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When you suffer mental severe distress it can feel like you are all alone. No-one understands you. No-one else is feeling this pain. There is no-one to talk to. Your future seems to retract, to pass, to disappear.
As your mental health expert, your psychiatrist can be the most important person you see about what you are experiencing. Psychiatrists can interview you, offer diagnosis, prescribe medication and, in some cases, offer a firm prognosis.
When you are suffering the early stages of mental distress, it can be very important to receive that diagnosis – it helps you put a name to what you are suffering, and helps with expectations of medication, prognosis and healing.
Unfortunately, however, there are very few bulk-billing psychiatrists, and many people must wait inordinate time before being seen, if they are seen at all. This is also a difficult political issue – how do we make it more welcome for psychiatrists to bulk-bill? There seem to be two ways – vastly increase the bulk-billing rate for psychiatrists or enforce by law that psychiatrists see a set minimum of bulk-billing clients.
But say for now you are looking for psychiatrists and costs are not a major issue. What makes a good psychiatrist?
I am not speaking here as a representative of any psychiatric or psychological organisation, and my opinions are my own, not those of One Door. But I have seen different psychiatrists on my recovery journey, and I think I can offer a small amount of insight.
First of all, you must find a personality that fits with yours. This is not a medical issue, but a personal one. You need someone who understands you, communicates in a way that you understand, and respects your priorities. Unfortunately, this may take some time, as you see different psychiatrists to find a “fit”.
If you can find a psychiatrist who specialises in your area of illness, this is also a good thing. Some psychiatrists specialise in psychotic disorders, some in mood disorders, and so forth.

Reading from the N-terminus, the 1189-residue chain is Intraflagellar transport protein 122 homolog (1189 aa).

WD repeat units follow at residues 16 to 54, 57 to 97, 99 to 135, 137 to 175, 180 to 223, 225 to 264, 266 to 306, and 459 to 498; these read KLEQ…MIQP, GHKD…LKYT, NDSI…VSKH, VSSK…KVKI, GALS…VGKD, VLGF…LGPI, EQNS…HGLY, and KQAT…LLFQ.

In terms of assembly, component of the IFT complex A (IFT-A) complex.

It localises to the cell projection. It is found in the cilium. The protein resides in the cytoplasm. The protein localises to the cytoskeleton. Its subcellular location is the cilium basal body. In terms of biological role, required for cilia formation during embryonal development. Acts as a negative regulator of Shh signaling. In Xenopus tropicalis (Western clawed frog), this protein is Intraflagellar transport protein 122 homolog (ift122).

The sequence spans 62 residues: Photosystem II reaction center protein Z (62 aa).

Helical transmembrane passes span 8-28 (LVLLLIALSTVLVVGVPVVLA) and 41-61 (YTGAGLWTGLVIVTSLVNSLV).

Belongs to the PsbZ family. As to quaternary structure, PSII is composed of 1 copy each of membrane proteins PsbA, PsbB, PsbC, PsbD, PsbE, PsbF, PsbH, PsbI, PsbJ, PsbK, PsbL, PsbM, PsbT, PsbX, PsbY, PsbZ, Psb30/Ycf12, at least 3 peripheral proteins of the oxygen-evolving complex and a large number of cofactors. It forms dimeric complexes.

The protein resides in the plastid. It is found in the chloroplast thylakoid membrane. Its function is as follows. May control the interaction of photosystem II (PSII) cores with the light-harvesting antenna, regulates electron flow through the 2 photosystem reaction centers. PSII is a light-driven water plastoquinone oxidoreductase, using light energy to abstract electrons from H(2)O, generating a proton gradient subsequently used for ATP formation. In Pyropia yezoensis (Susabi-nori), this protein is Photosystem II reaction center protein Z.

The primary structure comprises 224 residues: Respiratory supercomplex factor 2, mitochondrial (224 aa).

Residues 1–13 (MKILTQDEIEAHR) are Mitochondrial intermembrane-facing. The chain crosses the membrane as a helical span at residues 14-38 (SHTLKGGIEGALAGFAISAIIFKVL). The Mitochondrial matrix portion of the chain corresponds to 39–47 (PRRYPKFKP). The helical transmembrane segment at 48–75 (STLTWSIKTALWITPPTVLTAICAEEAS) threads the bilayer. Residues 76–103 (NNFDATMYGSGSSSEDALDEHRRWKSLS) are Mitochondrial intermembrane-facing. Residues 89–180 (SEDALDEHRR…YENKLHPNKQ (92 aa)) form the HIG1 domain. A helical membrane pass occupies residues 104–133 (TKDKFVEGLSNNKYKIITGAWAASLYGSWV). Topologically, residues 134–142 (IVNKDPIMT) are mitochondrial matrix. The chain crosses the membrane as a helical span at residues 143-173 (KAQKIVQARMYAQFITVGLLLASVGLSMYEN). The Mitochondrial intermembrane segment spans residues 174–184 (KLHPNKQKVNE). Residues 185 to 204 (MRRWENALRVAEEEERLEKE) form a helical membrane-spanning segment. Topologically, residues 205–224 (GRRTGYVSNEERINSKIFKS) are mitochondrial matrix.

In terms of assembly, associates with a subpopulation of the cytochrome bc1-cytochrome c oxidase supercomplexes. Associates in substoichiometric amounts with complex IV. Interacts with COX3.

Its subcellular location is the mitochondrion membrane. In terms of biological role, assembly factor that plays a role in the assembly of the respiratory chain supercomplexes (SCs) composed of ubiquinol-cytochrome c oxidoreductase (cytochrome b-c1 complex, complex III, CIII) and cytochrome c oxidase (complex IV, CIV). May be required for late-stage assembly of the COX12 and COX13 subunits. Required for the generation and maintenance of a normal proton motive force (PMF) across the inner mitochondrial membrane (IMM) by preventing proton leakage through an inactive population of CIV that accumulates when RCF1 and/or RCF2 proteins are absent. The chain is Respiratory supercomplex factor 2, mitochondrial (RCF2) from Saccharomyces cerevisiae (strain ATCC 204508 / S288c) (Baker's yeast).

Although we take this for granted, a psychiatrist must also know their med’s. I think this is more than knowing the simple diagnosis-medication relationship. It is a knowledge of impact, side-effects, and relative strengths needed for different degrees of mental distress. So, for example, the psychiatrist I originally saw would try a relatively small amount of meds and then, if there was no clear response, he would push the dosage much higher. You could say there is a style, an art to medication.
Your psychiatrist must also have compassion. I think it is important that psychiatrists not be self-focused; they must truly care for the well-being of their clients.
Finally, a psychiatrist must have wisdom. Very often, as you move through life, you come across forks in the road; different paths; different challenges and opportunities. Having a psychiatrist onside who can help make important decisions on the basis of their close knowledge of you and your life is vital.
And of course, it must be someone you like.
Dr. Richard Schweizer, Policy Officer at One Door Mental Health firstname.lastname@example.org.
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